The debate between bullish and bearish investors never really dies. One side's army may gain more soldiers now and then, but the fight itself is an essential part of seeking efficient markets.

It's also prone to a lot of reverse psychology; when the S&P bottomed out on March 5 of this year, hardly a bull could be found. Bears ruled the street. But it was on that very day that being bullish was the most profitable venture going. From the lows, the S&P 500 has rallied 50% in the sharpest five-month increase in over 60 years.

Such is the nature of the debate; bullish sentiment has a habit of peaking when stocks are at high levels and vice versa. In the spirit of advancing the debate in our present day, here are the top five arguments being used by the bulls and bears as we approach the second half of 2009 and market indexes sit at their highs of the year.

Roar, Baby Roar: Top 5 Bull Arguments:

#1 - The economy has stabilized, and we are likely to see positive GDP growth in the second half of 2009.
This argument is the most important from a medium to long-term perspective. If the economy doesn't show growth in coming years, there simply won't be any support for higher stock prices. Gross Domestic Product (GDP), for all its flaws, is still our best single measure of the overall health of the economy.

After falling at a 6.4% annual rate in Q1, GDP fell only 1% in Q2 and most economists are predicting a return to positive growth in the second half of the year.

#2 - Cost-cutting measures at companies are leading to higher margins.
Companies are squeezing inefficiencies out of their business models in any way they can, proving the old adage true that "necessity is the mother of invention."

#3 - 75% of companies in the S&P have beaten estimates in Q2.
Largely due to the reason above, three-quarters of the S&P 500 firms have beaten analysts' estimates in Q2. Granted, estimates called for a 34% drop in profits from 2008, but a beat is a beat, so the bulls say. Analysts are now ratcheting up estimates for the back half of the year, and more earnings means higher stock prices can be supported at the same valuation (P/E) level.

#4 - The causes of our recession - housing and financials - have turned a corner.
Spoiler alert - you'll see this argument in reverse on the bear side. The truth is that folks can look at this argument either way. Bulls point to a recent uptick in new home sales and prices that have stopped declining, even rising in some geographic regions.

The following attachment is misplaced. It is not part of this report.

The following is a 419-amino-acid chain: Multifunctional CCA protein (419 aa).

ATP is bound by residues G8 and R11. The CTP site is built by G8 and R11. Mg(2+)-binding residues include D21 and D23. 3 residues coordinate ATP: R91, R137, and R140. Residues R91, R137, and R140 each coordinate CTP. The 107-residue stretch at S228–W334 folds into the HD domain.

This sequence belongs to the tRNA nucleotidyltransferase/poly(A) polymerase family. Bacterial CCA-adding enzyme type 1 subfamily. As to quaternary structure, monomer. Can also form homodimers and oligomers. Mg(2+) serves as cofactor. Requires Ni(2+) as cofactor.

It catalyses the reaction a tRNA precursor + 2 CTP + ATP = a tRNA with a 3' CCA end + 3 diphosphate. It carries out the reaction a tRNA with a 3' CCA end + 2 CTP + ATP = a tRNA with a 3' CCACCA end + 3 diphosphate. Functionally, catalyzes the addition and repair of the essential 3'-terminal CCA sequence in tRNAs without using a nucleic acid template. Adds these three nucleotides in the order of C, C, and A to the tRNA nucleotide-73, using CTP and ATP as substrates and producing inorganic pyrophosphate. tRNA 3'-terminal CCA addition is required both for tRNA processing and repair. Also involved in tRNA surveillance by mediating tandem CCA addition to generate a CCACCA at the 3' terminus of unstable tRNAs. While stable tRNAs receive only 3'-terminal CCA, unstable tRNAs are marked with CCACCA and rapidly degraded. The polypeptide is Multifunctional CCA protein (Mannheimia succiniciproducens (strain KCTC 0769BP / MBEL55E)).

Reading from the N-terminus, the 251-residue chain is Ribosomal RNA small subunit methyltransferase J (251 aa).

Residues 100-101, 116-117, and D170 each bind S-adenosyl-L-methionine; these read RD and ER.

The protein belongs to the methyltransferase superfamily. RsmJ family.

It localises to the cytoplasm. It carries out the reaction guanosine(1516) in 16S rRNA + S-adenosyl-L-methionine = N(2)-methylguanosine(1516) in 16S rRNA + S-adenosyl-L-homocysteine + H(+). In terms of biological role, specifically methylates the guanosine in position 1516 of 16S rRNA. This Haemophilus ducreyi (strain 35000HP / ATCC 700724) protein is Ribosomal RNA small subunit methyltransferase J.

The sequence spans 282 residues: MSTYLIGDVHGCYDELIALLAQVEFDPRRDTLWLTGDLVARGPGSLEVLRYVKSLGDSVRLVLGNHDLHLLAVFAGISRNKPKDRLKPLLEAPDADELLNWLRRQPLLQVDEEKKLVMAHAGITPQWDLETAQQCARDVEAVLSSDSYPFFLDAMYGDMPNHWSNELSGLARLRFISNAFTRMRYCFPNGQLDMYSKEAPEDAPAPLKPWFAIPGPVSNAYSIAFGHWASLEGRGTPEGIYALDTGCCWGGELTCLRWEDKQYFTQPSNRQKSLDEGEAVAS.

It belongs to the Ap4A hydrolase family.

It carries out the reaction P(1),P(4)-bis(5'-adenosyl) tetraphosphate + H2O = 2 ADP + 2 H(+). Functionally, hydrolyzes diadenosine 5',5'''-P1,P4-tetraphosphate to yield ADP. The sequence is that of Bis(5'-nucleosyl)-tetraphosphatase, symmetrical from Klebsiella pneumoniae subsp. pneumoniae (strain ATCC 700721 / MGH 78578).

Banks, meanwhile, have come back from the edge of the abyss, with some even repaying their TARP loans from the U.S. government. A steep yield curve is helping banks earn a lot of money in interest, and this should help them to finish paying back the U.S. taxpayer in coming quarters.

#5 - Emerging economies will continue to grow.
Countries like India, China and Brazil are seeing strong GDP growth this year, and over half of the S&P 500's earnings come from overseas. As long as the U.S. can continue to be the global leader in innovation, we can export products and services to the rest of the world while we wait for our domestic economy to fully heal.

Cower, Baby, Cower: Top 5 Bear Arguments:

#1 - There is more pain to come in the housing market.
Bears say there is "shadow inventory" of foreclosed and unsold homes being held at banks, and it will flood the market as soon as prices stabilize. Therefore housing prices will either slide again or stay at low levels for a long time.

#2 - Commercial real estate is a crisis-in-waiting.
With vacancy rates at multi-year highs at office high-rises and shopping centers, commercial real estate may soon suffer the same fate as the residential housing market. The commercial real estate market is large enough to arrest any economic recovery in its tracks by striking a new blow to financial institutions. (From lenders to buyers to hedge funds, it appears everyone has blood on their hands. Read Who Is To Blame For The Subprime Crisis?)

#3 - High budget deficits and future spending commitments will threaten the U.S. dollar and our ability to grow out of this recession.
If the U.S. government loses its ability to borrow at relatively cheap rates (the 10-year Treasury is still at historically low yield levels), we are in for big, big problems. We need our foreign investors to continue to trust the greenback and our government's ability to run a tight budgetary ship.

Legislation initiatives on healthcare and energy will add to the budget deficit today with no promise for future savings, so say the bears.

#4 - Unemployment will continue to rise.
Because consumer spending makes up 70% of our GDP, we need a healthy spender and that means a working consumer. Until we can grow new jobs in this country, any short-term bounce in stocks is bound to falter without strong demand from the end spender.

#5 - Banks aren't lending.
Bears say the banks aren't lending enough to spur a recovery. We need banks to open up credit lines to individuals and businesses again, and many have been hoarding cash in order to preserve their own balance sheets. Until money flows to those who need it most - people who can create jobs and buy goods - there won't be a recovery large enough to support the recent rise in stock prices.

The Bottom Line
Who wins the debate today? I leave that decision to you. All I can suggest is that, whatever your current investment beliefs are, make sure that you know and resonate with the reasons why. For investors with a long time horizon, just remember that the U.S. has seen many crises in the past. We have always recovered, and that may be the surest bet of all. (For more reading, check out Digging Deeper into Bull and Bear Markets).

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